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We are often asked by our clients what constitutes an allowable business expense. The answer is simple, a deductible business expense is any reasonable current expense you paid or will be paid in order to earn business income.

This means that personal expenses are specifically excluded. The Canada Revenue Agency (CRA) has put together an army of auditors designed specifically to discover false expense claims.

Commonly Audited Personal Expenses Claimed as Business Expenses

  1. Travel expense: Any trip and its related expenses that are not predominately for business purposes are not allowable expense deductions.
  2. Medical expenses: Unless the corporation has set up a private health service plan in the business, medical expenses paid on behalf of a shareholder are not allowable business expenses and should be claimed on their personal tax return.
  3. Meals: Meals are deductible for tax purposes if they pertain to earning business income. This would include taking a client out for dinner. However, a shareholder going for lunch alone is not considered an allowable business deduction.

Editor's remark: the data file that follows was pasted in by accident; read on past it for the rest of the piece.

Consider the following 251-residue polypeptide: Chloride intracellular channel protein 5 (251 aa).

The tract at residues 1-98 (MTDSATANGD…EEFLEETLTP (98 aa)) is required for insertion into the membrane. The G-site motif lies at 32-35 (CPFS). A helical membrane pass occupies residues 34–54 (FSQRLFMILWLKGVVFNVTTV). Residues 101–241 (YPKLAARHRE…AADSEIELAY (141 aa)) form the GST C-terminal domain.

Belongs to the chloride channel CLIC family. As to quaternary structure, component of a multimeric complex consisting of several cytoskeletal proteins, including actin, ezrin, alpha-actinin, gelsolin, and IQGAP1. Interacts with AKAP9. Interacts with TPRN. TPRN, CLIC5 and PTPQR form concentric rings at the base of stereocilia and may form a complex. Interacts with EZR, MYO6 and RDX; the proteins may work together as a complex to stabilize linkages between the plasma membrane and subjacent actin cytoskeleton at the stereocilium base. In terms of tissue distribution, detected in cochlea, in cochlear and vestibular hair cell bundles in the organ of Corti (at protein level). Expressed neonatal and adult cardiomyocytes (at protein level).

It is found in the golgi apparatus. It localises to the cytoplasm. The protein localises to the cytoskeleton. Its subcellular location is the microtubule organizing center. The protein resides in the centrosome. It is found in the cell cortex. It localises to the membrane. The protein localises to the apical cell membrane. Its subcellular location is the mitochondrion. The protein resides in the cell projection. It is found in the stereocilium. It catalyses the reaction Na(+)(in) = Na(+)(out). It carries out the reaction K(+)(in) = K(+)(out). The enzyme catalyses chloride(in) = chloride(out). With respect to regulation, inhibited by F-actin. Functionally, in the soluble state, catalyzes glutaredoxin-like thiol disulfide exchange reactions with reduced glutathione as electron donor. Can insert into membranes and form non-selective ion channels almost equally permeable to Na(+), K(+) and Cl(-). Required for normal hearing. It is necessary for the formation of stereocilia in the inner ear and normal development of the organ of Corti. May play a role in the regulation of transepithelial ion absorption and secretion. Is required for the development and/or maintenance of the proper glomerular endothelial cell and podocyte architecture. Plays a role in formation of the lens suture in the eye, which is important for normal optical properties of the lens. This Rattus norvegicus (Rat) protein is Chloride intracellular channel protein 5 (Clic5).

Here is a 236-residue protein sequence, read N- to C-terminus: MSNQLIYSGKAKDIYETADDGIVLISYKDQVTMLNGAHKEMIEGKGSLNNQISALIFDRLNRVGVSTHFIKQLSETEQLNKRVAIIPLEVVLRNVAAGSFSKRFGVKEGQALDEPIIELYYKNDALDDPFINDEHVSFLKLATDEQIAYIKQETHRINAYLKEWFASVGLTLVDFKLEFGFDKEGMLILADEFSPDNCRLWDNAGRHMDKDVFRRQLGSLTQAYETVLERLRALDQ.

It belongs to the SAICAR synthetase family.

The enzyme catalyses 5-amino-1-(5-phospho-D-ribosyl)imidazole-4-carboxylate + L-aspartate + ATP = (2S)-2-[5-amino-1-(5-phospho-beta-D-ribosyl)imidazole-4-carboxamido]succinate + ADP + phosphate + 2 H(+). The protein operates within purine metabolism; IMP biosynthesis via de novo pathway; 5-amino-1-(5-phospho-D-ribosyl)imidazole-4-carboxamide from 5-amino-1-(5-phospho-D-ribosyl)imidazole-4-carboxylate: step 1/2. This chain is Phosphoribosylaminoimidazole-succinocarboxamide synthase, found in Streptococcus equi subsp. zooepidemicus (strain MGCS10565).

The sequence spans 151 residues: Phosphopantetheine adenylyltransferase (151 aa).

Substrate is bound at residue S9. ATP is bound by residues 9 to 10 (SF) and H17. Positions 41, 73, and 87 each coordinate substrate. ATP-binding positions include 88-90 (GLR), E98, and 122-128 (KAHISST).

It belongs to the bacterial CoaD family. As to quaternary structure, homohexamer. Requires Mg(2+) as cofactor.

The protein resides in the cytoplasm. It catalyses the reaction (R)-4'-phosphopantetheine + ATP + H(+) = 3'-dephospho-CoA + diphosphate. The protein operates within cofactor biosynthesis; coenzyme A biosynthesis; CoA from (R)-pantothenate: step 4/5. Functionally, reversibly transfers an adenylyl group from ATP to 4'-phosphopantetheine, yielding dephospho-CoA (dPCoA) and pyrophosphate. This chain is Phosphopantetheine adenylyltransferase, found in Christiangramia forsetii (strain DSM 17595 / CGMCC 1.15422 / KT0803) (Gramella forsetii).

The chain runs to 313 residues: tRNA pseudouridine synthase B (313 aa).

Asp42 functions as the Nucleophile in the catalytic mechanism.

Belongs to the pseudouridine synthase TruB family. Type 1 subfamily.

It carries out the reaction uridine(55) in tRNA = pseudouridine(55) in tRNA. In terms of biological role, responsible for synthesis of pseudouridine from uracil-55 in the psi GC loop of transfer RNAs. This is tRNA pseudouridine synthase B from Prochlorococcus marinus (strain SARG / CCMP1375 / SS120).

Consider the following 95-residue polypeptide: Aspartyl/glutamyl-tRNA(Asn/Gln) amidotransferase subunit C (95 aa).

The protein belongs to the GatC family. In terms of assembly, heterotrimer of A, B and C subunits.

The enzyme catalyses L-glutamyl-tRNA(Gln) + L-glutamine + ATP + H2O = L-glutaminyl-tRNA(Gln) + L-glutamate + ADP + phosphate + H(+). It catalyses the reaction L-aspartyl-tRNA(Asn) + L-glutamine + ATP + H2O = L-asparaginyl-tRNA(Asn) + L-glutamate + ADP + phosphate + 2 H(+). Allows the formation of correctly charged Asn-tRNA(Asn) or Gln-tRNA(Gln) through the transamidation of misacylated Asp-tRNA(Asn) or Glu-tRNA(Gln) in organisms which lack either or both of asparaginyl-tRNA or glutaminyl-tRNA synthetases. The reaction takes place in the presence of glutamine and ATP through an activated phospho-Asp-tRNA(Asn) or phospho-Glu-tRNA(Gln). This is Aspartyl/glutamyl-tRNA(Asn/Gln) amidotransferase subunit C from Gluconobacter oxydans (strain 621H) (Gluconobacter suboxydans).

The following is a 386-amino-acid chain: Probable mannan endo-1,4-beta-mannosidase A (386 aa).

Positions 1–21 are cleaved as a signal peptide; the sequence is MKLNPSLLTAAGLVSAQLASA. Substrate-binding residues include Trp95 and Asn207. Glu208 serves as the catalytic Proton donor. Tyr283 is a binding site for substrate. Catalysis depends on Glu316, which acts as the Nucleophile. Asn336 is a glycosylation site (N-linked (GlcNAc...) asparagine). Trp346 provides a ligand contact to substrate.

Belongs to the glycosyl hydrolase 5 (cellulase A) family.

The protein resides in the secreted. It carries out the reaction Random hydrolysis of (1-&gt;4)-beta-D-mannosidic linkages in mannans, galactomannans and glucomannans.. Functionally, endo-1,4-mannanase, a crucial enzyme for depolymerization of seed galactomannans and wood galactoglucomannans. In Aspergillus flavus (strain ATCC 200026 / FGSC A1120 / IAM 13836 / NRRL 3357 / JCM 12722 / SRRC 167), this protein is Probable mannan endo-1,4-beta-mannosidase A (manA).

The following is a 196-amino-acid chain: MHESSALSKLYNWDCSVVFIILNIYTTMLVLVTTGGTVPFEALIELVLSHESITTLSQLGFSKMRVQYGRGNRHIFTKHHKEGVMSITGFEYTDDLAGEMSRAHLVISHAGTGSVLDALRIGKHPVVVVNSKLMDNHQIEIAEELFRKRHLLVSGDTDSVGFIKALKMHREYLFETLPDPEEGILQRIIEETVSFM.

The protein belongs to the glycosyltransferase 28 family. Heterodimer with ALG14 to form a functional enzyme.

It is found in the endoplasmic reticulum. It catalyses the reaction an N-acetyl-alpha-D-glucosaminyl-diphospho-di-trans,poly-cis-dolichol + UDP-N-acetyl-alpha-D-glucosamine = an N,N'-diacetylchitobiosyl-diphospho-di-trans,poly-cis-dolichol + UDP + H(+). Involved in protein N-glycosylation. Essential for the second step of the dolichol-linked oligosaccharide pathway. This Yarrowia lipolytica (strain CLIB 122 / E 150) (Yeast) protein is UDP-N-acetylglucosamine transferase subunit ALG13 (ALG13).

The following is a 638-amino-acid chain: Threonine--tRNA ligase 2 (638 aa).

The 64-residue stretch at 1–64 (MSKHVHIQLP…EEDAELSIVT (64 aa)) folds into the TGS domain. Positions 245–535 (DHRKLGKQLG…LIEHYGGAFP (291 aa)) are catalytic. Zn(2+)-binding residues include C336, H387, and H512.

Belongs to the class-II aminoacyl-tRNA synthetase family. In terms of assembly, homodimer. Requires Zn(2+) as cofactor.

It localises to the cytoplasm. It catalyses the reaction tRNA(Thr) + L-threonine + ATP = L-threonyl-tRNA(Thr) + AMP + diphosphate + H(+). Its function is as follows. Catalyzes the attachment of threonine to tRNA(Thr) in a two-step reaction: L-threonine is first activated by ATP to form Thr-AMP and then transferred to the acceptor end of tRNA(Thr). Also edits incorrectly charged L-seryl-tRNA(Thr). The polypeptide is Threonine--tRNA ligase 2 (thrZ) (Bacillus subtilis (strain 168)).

Expenses Deductible for Business Purposes

Here is a list of commonly allowable deductions for business purposes provided by the CRA. Click on the links below for a detailed description of each allowable deduction.

As you can see, there is an extensive list of allowable and non-allowable deductions for business purposes. The rules provided by CRA are important to follow but can be quite complicated. Contact us to ensure that your company is onside with the rules of CRA and that your company’s expenses are being properly accounted for.


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